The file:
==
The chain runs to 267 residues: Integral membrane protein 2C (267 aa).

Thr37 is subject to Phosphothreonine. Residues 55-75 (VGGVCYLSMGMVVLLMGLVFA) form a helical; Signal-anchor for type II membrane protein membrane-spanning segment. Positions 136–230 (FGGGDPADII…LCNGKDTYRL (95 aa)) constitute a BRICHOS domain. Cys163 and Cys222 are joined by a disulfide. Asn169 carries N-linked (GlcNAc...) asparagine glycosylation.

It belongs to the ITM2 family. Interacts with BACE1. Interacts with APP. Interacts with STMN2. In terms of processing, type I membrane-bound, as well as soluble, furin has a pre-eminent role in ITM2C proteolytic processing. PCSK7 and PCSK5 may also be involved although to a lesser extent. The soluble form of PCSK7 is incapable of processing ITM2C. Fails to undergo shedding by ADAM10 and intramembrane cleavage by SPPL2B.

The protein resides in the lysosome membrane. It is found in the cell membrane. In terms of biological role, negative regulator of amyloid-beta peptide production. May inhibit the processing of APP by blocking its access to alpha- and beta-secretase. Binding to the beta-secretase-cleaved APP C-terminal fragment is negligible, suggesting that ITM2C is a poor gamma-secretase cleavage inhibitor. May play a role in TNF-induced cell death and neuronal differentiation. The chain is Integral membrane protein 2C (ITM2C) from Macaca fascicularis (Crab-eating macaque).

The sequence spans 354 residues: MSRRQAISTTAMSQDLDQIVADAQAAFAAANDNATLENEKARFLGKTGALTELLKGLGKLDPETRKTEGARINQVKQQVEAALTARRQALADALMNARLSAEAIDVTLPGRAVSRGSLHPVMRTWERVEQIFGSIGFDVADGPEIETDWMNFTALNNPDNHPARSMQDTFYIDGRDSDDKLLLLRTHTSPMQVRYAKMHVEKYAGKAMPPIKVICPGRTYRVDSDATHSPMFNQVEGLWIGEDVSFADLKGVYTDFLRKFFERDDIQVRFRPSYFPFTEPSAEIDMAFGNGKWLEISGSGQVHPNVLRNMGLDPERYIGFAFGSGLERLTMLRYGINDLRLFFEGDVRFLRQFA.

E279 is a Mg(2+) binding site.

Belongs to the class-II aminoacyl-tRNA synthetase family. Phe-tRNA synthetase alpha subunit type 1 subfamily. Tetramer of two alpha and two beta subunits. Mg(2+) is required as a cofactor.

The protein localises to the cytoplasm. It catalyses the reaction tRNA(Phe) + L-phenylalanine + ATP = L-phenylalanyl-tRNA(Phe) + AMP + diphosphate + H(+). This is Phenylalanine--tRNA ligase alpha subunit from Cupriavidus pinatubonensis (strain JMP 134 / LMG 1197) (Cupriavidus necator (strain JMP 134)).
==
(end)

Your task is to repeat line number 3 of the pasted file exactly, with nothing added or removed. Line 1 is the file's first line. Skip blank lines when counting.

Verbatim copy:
It belongs to the ITM2 family. Interacts with BACE1. Interacts with APP. Interacts with STMN2. In terms of processing, type I membrane-bound, as well as soluble, furin has a pre-eminent role in ITM2C proteolytic processing. PCSK7 and PCSK5 may also be involved although to a lesser extent. The soluble form of PCSK7 is incapable of processing ITM2C. Fails to undergo shedding by ADAM10 and intramembrane cleavage by SPPL2B.